Summary:How might teachers motivate students who identify as "non-readers" to find purpose in reading? In this article, Amanda Gulla, a teacher consultant with the New York City Writing project, offers a portrait of the ways in which co-teachers orchestrated an independent, reading-workshop model classroom for their urban CTE (career and technical education) students who developed fluency and agency as readers. Teachers planning and leading professional development, study groups and classroom teachers interested in exploring solutions to the challenges of reading instruction will find inspiration in this easy-to-read ethnographic study.
As part of a grant shared among several CTE high schools in the city, Urban High School hired the New York City Writing Project (NYCWP) to conduct onsite professional development in the school. NYCWP sent me as a teacher-consultant to work with teachers and form a professional development study group.
During the course of facilitating the study group I got to know the participating teachers and visited their classrooms along with several others. In the study group we discussed the challenges of providing the structure and support some students need to engage with texts in a more than perfunctory manner, to be willing to stay with reading materials that may not be easily accessible. We also analyzed some of the technical texts students had to read for their shop classes in an effort to grasp what it was that allowed the adolescents to work with these highly technical textbooks, and why there seemed to be so little carry-over of these skills into their academic subjects.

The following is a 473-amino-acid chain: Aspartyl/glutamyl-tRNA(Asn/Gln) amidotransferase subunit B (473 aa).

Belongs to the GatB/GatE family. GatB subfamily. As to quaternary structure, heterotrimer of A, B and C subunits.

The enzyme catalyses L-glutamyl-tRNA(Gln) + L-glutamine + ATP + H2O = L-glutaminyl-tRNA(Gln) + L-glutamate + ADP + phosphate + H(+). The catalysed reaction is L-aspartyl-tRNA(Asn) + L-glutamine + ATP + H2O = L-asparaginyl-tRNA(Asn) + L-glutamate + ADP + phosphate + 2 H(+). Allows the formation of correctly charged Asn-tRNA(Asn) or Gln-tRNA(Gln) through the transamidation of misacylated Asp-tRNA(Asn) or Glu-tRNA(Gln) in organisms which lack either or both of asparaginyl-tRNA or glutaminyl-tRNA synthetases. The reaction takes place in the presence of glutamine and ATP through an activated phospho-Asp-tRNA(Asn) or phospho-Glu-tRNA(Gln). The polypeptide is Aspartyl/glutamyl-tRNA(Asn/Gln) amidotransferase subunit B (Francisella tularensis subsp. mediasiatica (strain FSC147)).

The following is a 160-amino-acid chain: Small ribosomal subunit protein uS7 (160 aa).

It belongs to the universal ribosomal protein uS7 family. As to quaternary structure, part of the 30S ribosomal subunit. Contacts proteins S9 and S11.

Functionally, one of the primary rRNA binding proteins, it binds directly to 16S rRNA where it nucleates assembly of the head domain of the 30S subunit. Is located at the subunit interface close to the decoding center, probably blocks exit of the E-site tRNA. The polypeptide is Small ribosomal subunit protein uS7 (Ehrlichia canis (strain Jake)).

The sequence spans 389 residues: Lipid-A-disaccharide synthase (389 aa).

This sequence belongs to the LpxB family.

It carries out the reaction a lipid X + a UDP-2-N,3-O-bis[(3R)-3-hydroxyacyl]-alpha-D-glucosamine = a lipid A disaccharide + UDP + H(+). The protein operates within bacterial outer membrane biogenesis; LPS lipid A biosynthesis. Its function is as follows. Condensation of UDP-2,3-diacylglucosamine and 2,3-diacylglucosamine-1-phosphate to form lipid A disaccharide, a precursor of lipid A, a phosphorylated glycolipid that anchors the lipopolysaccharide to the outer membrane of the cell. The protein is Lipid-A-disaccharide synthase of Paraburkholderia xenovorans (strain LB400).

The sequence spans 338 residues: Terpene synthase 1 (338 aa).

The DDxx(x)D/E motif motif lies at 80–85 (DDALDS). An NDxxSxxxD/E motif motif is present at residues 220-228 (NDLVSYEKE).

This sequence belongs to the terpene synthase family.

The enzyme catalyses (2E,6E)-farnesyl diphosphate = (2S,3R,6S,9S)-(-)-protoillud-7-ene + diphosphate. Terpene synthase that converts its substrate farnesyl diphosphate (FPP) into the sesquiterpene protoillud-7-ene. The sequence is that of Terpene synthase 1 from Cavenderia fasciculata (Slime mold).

One of the English language arts teachers in the group, Jennifer, invited me to visit her classroom. After observing her teach several classes, I began to notice that she seemed to have set up her classroom to allow students to approach their work in her class using some of the same rituals and strategies as they do in their shop classes. Students move freely about the room with a sense of purpose. They select their own books and read independently, responding in their notebooks and sharing their responses with the teacher or with a peer. They know where to find the materials they need for the task at hand, and they do so efficiently. Such a productive atmosphere requires a great deal of planning and classroom community building. When she told me that all the students in the class were ninth graders who had entered the school having achieved the lowest possible score (level one) on the eighth-grade ELA exam, it became clear that this teacher had mastered valuable strategies that could be shared with colleagues.